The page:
New York’s finest has launched its first overseas branch in Singapore with two industry heavyweights, co-founder Igor Hadzismajlovic and principal bartender Steve Schneider, switching to the city for the project. They sat down with Singapore business partners Joshua Schwartz and Sarissa Rodriguez Schwartz to explain the move. Apparently New Yorkers like to talk, especially the ones from Bosnia.
The original Employees Only in New York was forged between five guys – Igor Hadzismajlovic (from Bosnia), Dushan Zaric (Serbia), Henry Lafargue, Jason Kosmas and Bill Gilroy (all American) – after they worked together at another New York bar, Pravda, in the late 1990s and early 2000s. Pravda had hired drink-mixing pioneer Dale DeGroff to train the bar teams (in an interview with Class magazine Zaric once described DeGroff as his “Yoda”), whose influence since the 1980s had gradually helped push the cocktail back centre stage on the New York scene. Employees Only opened in December 2004, with a mission to give bar and restaurant folk a post-shift haven in which to unwind. Key was the atmosphere: raucous, a blend of creative and wealthy patrons, and bartenders who acted like family. As Joshua Schwartz, also a one-time staffer at Pravda and now partner in the new Singapore venture, describes it: “Yes, it’s a great cocktail bar; but ultimately it’s a bar that serves great cocktails – getting your drinks fast, having fun, not taking themselves so seriously.” Fast forward to 2016 Singapore, and if you follow the thread from DeGroff through Hadzismajlovic and now Steve Schneider, it’s quite a bartender lineage establishing a new generation in the city. But why was Singapore chosen for the first overseas extension?
Igor: “I always knew that I wanted to open Employees Only in another large, worldly city. Joshua moved here six years ago to open Pangaea in Marina Bay Sands, but he used to be my bar mentor at Pravda in New York, 20 years ago. And he himself was taught by Dale DeGroff.”
Joshua: “Back in 2011 when Sarissa and I first moved here from New York we were curious as to what the cocktail scene was about, not because we were opening a cocktail bar, but because we were still interested in it. We always thought it would be amazing to get EO out here. I was always a fan. I brought it up with Igor the next time I was back in New York.”
Sarissa: “Being the first one outside of New York you need to uphold all the traditions. You have people who have been to EO time and time again and they have these memories. But also you have to make it your own.”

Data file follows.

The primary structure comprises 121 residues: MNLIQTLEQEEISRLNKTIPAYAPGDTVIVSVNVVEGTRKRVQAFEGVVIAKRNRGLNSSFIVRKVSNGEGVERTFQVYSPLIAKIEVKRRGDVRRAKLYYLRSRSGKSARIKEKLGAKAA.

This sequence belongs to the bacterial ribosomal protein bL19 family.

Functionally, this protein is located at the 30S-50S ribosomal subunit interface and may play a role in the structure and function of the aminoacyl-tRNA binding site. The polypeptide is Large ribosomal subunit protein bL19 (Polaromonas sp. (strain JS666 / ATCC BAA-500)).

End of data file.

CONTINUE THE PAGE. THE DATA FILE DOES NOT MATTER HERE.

Igor: “Yes, this is not going to be EO New York. It’s going to be EO Singapore. We have key people from New York, but we are hiring local bar staff, wait staff the same, kitchen.”
Having waited 12 years to open another EO, now three are opening at (almost) the same time. According to Hadzismajlovic the timing is down to “coincidence, not a corporate expansion phase”. The five founders made an agreement they could open new bars under the same name, and with different investors. Besides Singapore, two others are appearing in the States, each one headed by a different member of the original team: Igor in Singapore; Bill Gilroy in Miami, around September; and before the end of the year in Austin, Jason Kosmas (who is also a partner with Dushan Zaric in Simon Ford’s 86 spirits portfolio). The Singapore bar is arriving in a row of redeveloped Amoy Street shophouses which also include a new home for Ding Dong as well as another NYC export, the Burger Joint. A walk through the bar pre-opening shows how much the venue is inheriting from the New York format: the pressed-tin ceiling; the significant dining area; and the curved bar – “It helps the point of view for the sitting customers; people come to a bar to meet people, not just for drinking,” says Igor. The most obvious difference, perhaps, is the layout, reversed left-to-right compared to New York. “It’s because we’re across the other side of the world,” suggests Steve.
Emphasising EO Singapore is definitely not a franchise agreement, partner and NYC general manager Eric Lincoln plus executive chef Julia Jaksic have come to launch operations. Long-term, further Big Apple transplants bartender Owen Gibler and chef Mauricio Espinoza will be permanent members of the Singapore team. Signature dishes such as steak tartare and bone marrow poppers will be retained, as will the closing time institution of chicken soup – a restorative vote of thanks from the bar to its patrons as they shuffle out the door.
Steve: “For the drinks, we’ll have the same structure as New York. I’m bringing 17 drinks over – favourites of ours, a balance of classics and fancy cocktails which have our homemade ingredients. A few drinks I am really looking forward to, in particular The Gimlet. Our EO lime cordial back in the day had fresh lime, agave syrup along with a bunch of spices, the main one being kaffir lime leaves. But in New York kaffir lime leaves are kind of a pain to get, but here…”
Joshua: “They just grow on trees.”
Recipe (Click to see)
The Employees Only Gimlet
Employees Only Singapore / 112 Amoy St, Singapore /+65 6221 7357
This article first appeared in Issue 44 of DRiNK China and Issue 02 of DRiNK Southeast Asia. Click here to subscribe to the magazine.